The Washington PostDemocracy Dies in Darkness

It’s not complicated: Trump is more interested in NFL protests than the storm in Puerto Rico

President Trump and first lady Melania Trump help volunteers deliver supplies to residents at a relief supply drive-through in the aftermath of Hurricane Harvey in Houston on Sept. 2. (Kevin Lamarque/Reuters)

President Trump has consistently defended his use of Twitter with a simple explanation: It’s his way of speaking directly to the American people, without the filter of the news media.

It’s the real Trump, in other words, sharing the news and information that he thinks is important. Granted, most Americans would rather he use the social media tool differently, but Trump is adamant. It’s his voice, untouchable by any handlers who seek to constrain him — and he will keep using it.

Over the past week, his use of Twitter has been remarkable.

Since last Friday, he’s tweeted about anti-police violence protests at NFL games some two dozen times — far more than he’s tweeted about North Korea or about health-care revision or about the special election in Alabama. It has consumed him. Four tweets on Saturday. Seven on Sunday. Eight on Monday. Four before 9 a.m. on Tuesday.

The pattern of Trump’s tweeting is clear: He latches on to a subject and then floods the zone (to use an apt analogy) for a few days. Now it’s the NFL protests. Before that, international relations (through the lens of the U.N. General Assembly’s week of meetings). Before that, the aftermath of Hurricane Harvey in Texas and Irma in Florida.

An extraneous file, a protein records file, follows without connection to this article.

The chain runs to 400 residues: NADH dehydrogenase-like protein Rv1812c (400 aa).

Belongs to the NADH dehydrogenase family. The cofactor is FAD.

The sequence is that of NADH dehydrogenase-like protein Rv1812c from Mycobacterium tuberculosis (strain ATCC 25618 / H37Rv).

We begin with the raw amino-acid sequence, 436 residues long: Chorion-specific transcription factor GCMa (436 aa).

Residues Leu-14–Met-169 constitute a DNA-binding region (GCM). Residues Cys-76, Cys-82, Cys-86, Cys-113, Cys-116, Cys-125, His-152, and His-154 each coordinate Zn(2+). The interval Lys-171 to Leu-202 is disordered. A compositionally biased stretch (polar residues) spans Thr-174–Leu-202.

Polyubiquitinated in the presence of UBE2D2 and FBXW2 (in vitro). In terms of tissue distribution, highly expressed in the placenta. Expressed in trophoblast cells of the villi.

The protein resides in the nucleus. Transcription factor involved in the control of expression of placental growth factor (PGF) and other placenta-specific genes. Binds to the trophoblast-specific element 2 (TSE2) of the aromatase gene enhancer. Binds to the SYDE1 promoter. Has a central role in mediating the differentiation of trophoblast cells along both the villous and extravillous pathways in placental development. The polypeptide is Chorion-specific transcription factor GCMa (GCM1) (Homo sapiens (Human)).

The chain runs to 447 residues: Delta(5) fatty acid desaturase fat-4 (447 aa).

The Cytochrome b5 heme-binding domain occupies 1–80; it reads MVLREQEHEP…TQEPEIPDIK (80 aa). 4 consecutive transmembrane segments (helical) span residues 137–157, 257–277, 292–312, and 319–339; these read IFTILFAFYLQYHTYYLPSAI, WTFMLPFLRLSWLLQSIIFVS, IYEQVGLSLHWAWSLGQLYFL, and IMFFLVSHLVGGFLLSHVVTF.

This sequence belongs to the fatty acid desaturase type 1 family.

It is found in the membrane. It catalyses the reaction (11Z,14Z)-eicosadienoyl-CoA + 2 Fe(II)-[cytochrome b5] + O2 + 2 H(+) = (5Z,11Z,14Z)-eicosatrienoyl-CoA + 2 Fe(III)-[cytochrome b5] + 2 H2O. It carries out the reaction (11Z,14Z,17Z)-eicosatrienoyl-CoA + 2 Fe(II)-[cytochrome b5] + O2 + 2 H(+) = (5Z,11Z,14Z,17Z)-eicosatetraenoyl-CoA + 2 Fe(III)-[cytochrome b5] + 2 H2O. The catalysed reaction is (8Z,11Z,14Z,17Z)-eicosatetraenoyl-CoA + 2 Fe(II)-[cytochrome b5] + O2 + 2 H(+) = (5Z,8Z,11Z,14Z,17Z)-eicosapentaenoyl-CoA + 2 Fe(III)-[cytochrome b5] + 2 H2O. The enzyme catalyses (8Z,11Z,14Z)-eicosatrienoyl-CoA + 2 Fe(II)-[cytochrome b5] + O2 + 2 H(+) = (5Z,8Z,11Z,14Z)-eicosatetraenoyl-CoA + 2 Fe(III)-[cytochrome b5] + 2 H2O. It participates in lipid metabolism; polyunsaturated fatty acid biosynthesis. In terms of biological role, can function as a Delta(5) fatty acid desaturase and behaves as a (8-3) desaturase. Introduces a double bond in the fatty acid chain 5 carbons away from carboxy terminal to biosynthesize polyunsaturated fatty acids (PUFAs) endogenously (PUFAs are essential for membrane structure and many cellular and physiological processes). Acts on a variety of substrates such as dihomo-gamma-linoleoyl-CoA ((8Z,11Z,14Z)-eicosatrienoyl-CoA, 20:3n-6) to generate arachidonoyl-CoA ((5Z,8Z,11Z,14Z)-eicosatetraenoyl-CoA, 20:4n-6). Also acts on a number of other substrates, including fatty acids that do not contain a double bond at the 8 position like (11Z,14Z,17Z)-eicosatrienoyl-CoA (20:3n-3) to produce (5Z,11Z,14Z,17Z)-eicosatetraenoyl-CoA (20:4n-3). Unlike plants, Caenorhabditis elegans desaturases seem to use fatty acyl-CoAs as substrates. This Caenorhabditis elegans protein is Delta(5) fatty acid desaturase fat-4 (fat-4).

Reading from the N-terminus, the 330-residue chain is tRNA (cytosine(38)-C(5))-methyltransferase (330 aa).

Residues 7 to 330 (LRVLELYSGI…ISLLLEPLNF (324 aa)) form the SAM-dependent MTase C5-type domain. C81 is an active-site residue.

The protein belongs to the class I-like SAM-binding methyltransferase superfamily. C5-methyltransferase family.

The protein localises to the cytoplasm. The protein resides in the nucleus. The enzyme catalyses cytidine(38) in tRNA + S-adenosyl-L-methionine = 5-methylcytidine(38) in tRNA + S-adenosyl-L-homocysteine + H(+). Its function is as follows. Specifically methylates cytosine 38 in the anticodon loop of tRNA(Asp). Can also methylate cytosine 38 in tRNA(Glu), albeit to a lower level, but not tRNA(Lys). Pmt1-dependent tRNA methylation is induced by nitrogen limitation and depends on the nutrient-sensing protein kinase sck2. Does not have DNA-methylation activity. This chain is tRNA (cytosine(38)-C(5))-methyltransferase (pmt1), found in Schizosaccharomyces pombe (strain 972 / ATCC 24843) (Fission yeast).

Dot size corresponds to the number of tweets each day on the subject.

For those storms, Trump’s tweeting was incessant. Between Aug. 26 and Sept. 3, he tweeted about Harvey and its aftermath nearly 40 times. When Irma landed in Florida, another 30 tweets, running the gamut of preparation tips, statements of assurance about the government’s role and tracking his own visits to the state.

Trump clearly relished his ability to act as CEO of emergency management. Americans generally agreed: Post-ABC polling released on Sunday indicates Trump’s handling of the storms in Texas and Florida was viewed positively — a rarity for an historically unpopular president.

What’s gone mostly unmentioned by the president, though, is Hurricane Maria, which stripped huge swaths of the island of Puerto Rico of resources, power and vegetation. Washington Post reporters have documented the plight of the island, with people desperate for aid not finding much.

We’ve marked Maria’s landfall on the chart above, too. Until Monday night, the president’s official communications system had been all but silent on the storm’s destruction, with only one tweet after the storm landed. “Governor @RicardoRossello,” Trump tweeted, “We are with you and the people of Puerto Rico. Stay safe!” He added a hashtag: #PRStrong.

After the contrast between his eager tweets about the NFL and apathy about Puerto Rico was raised by journalists on Monday, Trump tweeted several times about the island.